We know the incident well. Thomas exclaimed “My Lord and my God” when he caught sight of Jesus risen. Most people think Jesus then scolded Thomas for demanding to see and touch the Lord before he would believe. And, as we read in John’s gospel, that is true. Still, we should look more carefully at what happened in this apostle’s mind. And then ask how he can help us live as true Christians.
For Thomas, nothing had ever happened so great as becoming a companion of Jesus. With the tragic exception of Judas, all of Our Savior’s followers thought so. The Lord was a charismatic teacher, a wonderful friend. As Peter and Andrew and Thomas accompanied him throughout Galilee and Samaria, they came to grasp that caring about people, forgiving enemies, putting God first—acting like Jesus—was a realistic and wonderful way to live and to change the world. Thomas, a disciple of the Man from Nazareth, knew joy as never before.
Then came Good Friday: betrayal, mock trials, whips, a crown of thorns, the torture called crucifixion, death and burial. Thomas knew fear, anger—possibly borderline hatred— and sorrow bordering on despair.
On Easter Monday morning, his fellow disciples, bursting with excitement, told him they had seen the Lord. His pain had overpowered him so much that their enthusiasm made him feel worse. He told them he would not believe without direct contact with Jesus, wounds and all.
The next Sunday, it happened. Notice what he cried out: not “You’re alive! It’s true! Thank God!” but “My Lord and my God.” At the moment Thomas looked at Jesus risen, he said something far beyond what he could see. There Our Lord stood, alive: changed, glorified with a heavenly life, but unmistakably Jesus. And Thomas called him “God.” No Jew would dream of calling a man God. This means that Thomas had faith! This was faith because he called Jesus something he could not see. And, of course, Thomas was right.
What does the experience of St. Thomas teach us?
First, no matter what loss or pain or cruel injustices we sustain in our earthly existence, Christ lives and will share His risen life with His true friends. This life goes on forever. No good person who really believes can despair and believe at the same time.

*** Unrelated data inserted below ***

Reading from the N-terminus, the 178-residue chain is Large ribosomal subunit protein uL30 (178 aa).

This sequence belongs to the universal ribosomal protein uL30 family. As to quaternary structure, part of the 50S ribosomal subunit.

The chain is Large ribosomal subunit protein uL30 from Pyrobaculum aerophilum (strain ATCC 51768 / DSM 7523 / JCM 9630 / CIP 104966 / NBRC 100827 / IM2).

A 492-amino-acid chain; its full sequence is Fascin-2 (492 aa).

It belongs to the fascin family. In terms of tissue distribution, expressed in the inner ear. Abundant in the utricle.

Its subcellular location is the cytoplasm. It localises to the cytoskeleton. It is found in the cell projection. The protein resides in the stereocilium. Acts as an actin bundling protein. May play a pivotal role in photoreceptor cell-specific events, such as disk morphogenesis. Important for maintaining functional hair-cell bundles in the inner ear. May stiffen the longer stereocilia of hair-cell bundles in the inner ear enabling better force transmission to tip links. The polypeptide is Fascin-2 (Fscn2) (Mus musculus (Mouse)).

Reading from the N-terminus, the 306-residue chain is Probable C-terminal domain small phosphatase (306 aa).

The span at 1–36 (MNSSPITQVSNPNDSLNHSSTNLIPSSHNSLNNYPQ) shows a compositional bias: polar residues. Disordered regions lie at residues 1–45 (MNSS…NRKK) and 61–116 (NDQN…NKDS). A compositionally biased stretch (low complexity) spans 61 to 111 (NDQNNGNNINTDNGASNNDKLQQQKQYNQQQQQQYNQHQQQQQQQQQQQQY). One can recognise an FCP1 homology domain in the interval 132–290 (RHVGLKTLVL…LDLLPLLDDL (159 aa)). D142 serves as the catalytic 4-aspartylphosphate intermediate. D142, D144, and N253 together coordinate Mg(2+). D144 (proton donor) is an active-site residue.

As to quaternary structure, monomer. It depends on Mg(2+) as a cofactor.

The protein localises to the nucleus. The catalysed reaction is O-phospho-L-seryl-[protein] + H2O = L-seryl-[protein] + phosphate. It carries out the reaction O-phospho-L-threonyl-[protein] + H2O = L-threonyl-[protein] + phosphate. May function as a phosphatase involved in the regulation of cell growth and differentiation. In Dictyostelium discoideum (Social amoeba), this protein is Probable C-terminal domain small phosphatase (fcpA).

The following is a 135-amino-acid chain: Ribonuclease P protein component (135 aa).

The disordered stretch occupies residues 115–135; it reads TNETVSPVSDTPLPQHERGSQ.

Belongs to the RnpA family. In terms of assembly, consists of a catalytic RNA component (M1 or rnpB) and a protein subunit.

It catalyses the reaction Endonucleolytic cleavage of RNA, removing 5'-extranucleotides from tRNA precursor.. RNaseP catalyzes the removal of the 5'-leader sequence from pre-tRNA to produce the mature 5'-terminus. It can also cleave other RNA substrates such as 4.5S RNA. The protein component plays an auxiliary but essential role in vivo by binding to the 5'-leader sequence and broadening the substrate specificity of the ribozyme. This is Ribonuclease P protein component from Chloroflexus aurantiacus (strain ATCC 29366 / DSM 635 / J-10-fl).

Second, believing means making changes. Because of a wondrous truth we cannot see, Thomas and the others awakened faith in thousands during the years that followed Easter. Jews, Greeks, Romans and other ethnic groups believed in Jesus because God’s grace touched them through the joyful preaching and heroic works of the disciples of the Lord. They began to join together as communities of love. They aroused wonder in their nonbelieving neighbors: They asked, “Why are these Christians so good? Can the story of the Risen Lord be real?”
To believe demands that you measure the way you act against the things you claim to believe. All week long, we cross paths with people who are weak in faith or have no faith. They may be persons who never knew a religious home, or did, but fell away.
It may even happen that persons like that come to the local parish church, as a rare exception, to Mass. What are they seeing in us? Many individuals have gotten started in the direction of knowing the Lord because they rubbed elbows with Catholics who worshipped reverently—or who showed Christ-like care for others—or did both. Sadly, the opposite can also happen when known Catholics are less than inspiring. When their words and deeds are manifestly bad or evil, scandal ensues.
Thomas became a man who guided thousands to Christ by his commitment, courage and caring. If we say, “I believe,” at liturgy, during the Rosary, or in our night prayers, are we guiding others to Christ, our Lord and God, by the way we daily back up those words with our own personal commitment, courage and caring?
Father John J. Lynch, a priest of the archdiocese, serves as administrator of Immaculate Conception parish in Woodbourne.